Then comes the celebration: Well, I wish I could describe Him to you, but He’s indescribable…He’s incomprehensible. He’s invincible. He’s irresistible. I’m trying to tell you, the heavens of heavens cannot contain Him, let alone a man explain Him. You can’t get Him out of your mind. You can’t get Him off of your hand. You can’t outlive Him and you can’t live without Him. Well, Pharisees couldn’t stand Him, but they found out they couldn’t stop Him. Pilate couldn’t find any fault in Him. The witnesses couldn’t get their testimonies to agree. Herod couldn’t kill Him. Death couldn’t handle Him and the grave couldn’t hold Him. That’s my King. He always has been and He always will be.  I’m talking about He had no predecessor and He’ll have no successor. There was nobody before Him and there’ll be nobody after Him. You can’t impeach Him and He’s not gonna resign. That’s my King! That’s my King!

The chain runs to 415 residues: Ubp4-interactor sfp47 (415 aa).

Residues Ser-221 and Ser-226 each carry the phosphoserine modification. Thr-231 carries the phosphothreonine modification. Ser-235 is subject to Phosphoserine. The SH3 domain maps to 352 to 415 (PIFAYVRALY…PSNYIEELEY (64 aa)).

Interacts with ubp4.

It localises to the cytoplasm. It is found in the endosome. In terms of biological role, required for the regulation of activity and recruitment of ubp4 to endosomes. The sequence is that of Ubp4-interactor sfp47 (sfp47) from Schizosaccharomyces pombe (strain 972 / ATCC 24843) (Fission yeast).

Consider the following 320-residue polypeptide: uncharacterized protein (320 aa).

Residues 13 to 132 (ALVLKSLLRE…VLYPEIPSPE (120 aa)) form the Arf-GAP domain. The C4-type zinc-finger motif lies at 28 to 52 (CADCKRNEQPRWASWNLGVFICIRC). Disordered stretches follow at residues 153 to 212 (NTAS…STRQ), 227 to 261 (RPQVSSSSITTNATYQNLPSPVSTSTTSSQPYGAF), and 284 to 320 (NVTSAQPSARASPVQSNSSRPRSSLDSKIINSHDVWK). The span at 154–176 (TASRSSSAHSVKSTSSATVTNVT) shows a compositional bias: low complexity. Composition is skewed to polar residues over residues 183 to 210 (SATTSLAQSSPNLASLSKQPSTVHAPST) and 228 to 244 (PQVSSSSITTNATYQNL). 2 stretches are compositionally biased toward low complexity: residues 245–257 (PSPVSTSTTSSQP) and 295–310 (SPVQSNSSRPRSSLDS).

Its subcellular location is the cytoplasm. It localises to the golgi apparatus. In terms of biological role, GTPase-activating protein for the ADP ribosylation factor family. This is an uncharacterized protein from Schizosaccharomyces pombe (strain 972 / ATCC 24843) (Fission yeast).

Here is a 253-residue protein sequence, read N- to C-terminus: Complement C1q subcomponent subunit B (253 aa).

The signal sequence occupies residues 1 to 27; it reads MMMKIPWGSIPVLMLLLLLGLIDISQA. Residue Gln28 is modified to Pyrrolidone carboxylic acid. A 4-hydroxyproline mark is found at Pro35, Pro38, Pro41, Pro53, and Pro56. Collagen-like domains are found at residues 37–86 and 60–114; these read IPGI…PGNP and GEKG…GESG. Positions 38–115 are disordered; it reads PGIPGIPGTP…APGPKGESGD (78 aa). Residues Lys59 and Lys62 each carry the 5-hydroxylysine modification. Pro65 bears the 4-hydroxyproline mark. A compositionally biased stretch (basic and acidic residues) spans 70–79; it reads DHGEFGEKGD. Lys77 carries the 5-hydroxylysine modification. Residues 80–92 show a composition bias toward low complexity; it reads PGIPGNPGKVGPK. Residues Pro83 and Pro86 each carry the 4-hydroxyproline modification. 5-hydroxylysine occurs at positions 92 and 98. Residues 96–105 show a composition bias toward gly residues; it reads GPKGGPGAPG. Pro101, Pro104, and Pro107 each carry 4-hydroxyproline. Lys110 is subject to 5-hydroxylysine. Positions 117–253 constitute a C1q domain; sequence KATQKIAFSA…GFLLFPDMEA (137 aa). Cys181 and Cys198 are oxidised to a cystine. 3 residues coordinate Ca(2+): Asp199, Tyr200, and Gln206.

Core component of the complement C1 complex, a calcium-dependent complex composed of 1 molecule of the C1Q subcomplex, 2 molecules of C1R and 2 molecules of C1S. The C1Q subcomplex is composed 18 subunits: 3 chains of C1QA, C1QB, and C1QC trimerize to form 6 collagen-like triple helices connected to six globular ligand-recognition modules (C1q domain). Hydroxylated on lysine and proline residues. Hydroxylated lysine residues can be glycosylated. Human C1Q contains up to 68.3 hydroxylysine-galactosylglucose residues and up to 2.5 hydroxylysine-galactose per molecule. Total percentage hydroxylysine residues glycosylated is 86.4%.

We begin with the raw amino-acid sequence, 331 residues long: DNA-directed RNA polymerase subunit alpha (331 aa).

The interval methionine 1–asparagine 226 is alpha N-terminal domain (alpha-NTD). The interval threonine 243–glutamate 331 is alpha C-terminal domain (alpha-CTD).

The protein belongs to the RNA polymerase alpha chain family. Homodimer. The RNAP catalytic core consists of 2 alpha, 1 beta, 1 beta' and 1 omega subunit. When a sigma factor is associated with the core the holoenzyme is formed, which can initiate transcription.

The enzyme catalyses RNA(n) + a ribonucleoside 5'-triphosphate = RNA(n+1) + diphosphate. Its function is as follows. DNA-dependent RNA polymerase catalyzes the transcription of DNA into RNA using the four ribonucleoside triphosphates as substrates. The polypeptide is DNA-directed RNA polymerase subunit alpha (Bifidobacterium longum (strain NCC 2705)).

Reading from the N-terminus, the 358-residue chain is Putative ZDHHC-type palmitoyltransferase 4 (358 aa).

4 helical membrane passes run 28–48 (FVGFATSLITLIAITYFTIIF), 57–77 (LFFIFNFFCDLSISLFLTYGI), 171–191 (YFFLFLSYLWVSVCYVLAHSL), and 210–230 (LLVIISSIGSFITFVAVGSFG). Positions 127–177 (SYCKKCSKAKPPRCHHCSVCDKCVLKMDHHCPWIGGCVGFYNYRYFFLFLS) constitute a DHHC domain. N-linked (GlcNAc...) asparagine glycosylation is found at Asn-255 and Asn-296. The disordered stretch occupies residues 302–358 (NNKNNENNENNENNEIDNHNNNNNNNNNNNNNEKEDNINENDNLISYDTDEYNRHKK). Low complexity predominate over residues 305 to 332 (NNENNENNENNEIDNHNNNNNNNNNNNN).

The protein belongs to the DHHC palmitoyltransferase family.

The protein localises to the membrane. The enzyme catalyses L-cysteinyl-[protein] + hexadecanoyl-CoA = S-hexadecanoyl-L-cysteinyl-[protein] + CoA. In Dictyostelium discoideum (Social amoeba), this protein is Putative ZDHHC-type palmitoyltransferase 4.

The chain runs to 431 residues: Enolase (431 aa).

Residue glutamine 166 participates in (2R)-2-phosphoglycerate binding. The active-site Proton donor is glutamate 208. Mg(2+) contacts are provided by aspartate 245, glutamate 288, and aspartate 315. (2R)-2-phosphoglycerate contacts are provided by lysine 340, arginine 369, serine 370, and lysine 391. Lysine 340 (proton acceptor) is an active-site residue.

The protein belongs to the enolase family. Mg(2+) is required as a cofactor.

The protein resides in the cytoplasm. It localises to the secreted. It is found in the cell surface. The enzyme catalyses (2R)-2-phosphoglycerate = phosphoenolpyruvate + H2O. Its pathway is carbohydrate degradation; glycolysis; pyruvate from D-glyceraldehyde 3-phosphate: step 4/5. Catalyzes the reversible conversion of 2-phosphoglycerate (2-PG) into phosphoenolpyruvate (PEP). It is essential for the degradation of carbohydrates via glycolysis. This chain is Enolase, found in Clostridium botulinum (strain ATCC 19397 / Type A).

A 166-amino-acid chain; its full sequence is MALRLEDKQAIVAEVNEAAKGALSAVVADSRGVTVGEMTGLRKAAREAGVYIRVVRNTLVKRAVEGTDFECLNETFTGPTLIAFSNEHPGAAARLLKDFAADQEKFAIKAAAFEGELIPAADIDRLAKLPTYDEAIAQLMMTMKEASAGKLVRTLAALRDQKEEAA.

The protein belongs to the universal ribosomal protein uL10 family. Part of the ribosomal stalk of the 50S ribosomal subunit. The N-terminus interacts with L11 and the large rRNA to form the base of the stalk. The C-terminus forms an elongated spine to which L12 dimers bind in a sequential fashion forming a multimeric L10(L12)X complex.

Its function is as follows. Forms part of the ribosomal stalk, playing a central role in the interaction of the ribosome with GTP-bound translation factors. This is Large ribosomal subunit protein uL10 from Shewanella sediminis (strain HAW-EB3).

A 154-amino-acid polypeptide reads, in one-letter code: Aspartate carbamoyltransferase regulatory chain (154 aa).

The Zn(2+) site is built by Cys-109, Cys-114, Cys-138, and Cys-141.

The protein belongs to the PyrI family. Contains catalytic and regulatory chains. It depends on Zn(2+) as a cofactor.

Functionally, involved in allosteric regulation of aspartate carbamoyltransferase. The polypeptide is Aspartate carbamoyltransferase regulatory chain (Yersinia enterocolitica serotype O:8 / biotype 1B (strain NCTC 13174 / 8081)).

And there is about a minute more. But there are few who know that these are the last six minutes of a one hour, six minute, twenty-eight second sermon. There are even fewer who know the content of that rather long sermon. It was about what is probably the best known teaching of Jesus. And regarding what is probably the best known teaching of Jesus, S. M. Lockridge had just one question for every listener. Do you know Him?

After He Had Finished All His Sayings